Production assistants on Broadway are seeking to unionize with Actors’ Equity.
About 100 production assistants who either currently work as part of stage management teams on about 10 productions on Broadway, or have within the past two years, are seeking voluntary recognition of their union from the Broadway League. If that status is not granted, the production assistants will take part in an election with the National Labor Relations Board.
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“The Broadway League and our members support the right of employees to lawfully choose a bargaining representative. We have received a request for recognition from Actors Equity Association for certain Production Assistant positions. As we have already communicated to the Union, we look forward to discussing it further with them,” a spokesperson for the Broadway League said.
Production assistants are some of the rare workers on Broadway, and on sit-down productions, without union representation. The assistants are hourly employees and conduct tasks such as preparing rehearsal materials, running errands and making sure decisions made during rehearsals are noted down. These production assistants are typically only employed from the time period before a show starts rehearsals through opening night.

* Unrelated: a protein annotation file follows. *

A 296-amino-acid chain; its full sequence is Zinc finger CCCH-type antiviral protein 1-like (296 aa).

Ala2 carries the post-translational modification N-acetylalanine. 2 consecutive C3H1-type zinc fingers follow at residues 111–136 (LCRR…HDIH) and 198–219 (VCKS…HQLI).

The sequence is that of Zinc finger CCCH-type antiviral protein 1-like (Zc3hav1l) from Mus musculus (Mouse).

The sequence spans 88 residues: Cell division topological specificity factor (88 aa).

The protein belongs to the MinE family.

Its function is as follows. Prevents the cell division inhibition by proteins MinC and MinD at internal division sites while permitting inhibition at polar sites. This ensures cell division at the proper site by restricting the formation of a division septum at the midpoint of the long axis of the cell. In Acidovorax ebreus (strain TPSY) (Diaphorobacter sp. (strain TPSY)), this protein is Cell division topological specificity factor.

Equity notes that many of these PAs are early-career stage managers and are already members of Equity due to their work in other areas. The unionization effort does not apply to production assistants in other departments, such as in music or wardrobe.
“Getting a Broadway production up and running is an enormous task, and the work of Broadway’s stage management teams prior to opening night is fundamental to any show’s success,” said Erin Maureen Koster, third vice president of the Actors’ Equity Association, which represents the union’s stage manager members. “Every one of these workers, whether their title is production stage manager, stage manager, assistant stage manager or production assistant, is a skilled professional and essential to the team. And yet, production assistants have stood alone for too long as the only members of these teams without the basic protections of union contracts – without safe and sanitary workplace requirements, without protections against harassment and discrimination, without living wages, without health and pension benefits.”
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